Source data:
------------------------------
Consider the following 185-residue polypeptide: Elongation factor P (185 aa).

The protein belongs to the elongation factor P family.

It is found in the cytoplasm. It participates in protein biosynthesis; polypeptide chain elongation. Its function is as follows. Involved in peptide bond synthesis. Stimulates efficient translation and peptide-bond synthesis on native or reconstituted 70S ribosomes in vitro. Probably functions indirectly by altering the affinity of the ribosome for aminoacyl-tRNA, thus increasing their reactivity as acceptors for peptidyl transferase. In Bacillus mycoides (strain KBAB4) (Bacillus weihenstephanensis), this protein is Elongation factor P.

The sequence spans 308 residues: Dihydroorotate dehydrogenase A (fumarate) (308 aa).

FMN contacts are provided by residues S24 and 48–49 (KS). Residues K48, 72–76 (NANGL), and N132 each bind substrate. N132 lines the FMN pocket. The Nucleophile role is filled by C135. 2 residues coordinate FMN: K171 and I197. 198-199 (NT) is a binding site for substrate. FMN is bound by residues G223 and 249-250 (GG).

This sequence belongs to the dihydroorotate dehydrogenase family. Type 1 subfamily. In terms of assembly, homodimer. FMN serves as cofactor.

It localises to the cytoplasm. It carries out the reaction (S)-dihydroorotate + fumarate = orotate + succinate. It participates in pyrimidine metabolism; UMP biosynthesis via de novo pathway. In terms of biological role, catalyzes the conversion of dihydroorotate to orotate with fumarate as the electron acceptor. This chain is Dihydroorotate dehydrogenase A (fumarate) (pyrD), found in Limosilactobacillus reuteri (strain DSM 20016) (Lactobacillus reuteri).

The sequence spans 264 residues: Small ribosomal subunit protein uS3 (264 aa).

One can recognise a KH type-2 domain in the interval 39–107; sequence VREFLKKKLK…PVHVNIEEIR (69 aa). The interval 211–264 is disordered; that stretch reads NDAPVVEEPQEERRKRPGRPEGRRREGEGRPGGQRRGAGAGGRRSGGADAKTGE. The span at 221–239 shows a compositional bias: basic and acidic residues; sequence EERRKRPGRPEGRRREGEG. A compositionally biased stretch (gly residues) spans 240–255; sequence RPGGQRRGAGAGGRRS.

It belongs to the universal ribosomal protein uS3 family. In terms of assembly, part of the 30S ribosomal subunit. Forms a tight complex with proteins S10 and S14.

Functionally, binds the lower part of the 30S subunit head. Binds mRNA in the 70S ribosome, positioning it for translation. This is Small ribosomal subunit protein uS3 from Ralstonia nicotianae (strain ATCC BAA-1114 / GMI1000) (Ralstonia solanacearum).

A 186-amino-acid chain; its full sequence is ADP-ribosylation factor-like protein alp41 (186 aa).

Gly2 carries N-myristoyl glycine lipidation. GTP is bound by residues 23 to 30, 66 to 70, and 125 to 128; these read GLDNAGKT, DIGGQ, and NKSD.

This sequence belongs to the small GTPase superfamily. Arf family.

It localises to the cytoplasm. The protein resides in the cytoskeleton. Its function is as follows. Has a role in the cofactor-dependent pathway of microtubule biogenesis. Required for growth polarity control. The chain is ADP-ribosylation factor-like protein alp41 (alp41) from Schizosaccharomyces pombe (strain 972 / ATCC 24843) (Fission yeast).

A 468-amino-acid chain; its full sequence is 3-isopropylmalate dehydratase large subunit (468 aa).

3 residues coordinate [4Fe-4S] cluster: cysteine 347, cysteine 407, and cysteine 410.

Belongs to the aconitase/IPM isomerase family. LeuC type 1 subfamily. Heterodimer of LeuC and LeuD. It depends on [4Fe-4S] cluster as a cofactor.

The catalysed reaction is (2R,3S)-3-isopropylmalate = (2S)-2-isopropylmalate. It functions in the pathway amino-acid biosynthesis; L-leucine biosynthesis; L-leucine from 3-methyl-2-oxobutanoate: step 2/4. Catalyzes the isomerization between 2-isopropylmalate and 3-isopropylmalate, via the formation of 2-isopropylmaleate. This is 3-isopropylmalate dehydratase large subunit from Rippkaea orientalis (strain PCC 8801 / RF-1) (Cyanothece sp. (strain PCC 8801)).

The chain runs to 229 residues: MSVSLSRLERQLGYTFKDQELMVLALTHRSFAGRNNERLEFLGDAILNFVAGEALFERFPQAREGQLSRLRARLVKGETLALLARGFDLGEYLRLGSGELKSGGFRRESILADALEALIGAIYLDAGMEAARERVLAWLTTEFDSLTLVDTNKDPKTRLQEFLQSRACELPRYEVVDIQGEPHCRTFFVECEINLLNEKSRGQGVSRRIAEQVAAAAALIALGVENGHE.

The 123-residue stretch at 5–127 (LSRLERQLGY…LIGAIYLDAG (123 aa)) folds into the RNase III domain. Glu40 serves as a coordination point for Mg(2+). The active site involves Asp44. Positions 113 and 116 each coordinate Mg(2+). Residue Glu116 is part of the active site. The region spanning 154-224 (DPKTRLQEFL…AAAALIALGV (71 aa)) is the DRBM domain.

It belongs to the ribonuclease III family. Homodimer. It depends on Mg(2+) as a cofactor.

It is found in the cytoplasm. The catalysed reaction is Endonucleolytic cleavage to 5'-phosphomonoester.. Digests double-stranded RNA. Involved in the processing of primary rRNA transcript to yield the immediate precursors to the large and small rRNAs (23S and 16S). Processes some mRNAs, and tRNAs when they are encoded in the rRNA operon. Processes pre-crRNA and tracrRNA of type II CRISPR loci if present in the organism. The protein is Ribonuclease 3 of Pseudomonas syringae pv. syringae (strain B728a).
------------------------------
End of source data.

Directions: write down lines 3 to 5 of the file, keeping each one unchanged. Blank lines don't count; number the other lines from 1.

It is found in the cytoplasm. It participates in protein biosynthesis; polypeptide chain elongation. Its function is as follows. Involved in peptide bond synthesis. Stimulates efficient translation and peptide-bond synthesis on native or reconstituted 70S ribosomes in vitro. Probably functions indirectly by altering the affinity of the ribosome for aminoacyl-tRNA, thus increasing their reactivity as acceptors for peptidyl transferase. In Bacillus mycoides (strain KBAB4) (Bacillus weihenstephanensis), this protein is Elongation factor P.

The sequence spans 308 residues: Dihydroorotate dehydrogenase A (fumarate) (308 aa).

FMN contacts are provided by residues S24 and 48–49 (KS). Residues K48, 72–76 (NANGL), and N132 each bind substrate. N132 lines the FMN pocket. The Nucleophile role is filled by C135. 2 residues coordinate FMN: K171 and I197. 198-199 (NT) is a binding site for substrate. FMN is bound by residues G223 and 249-250 (GG).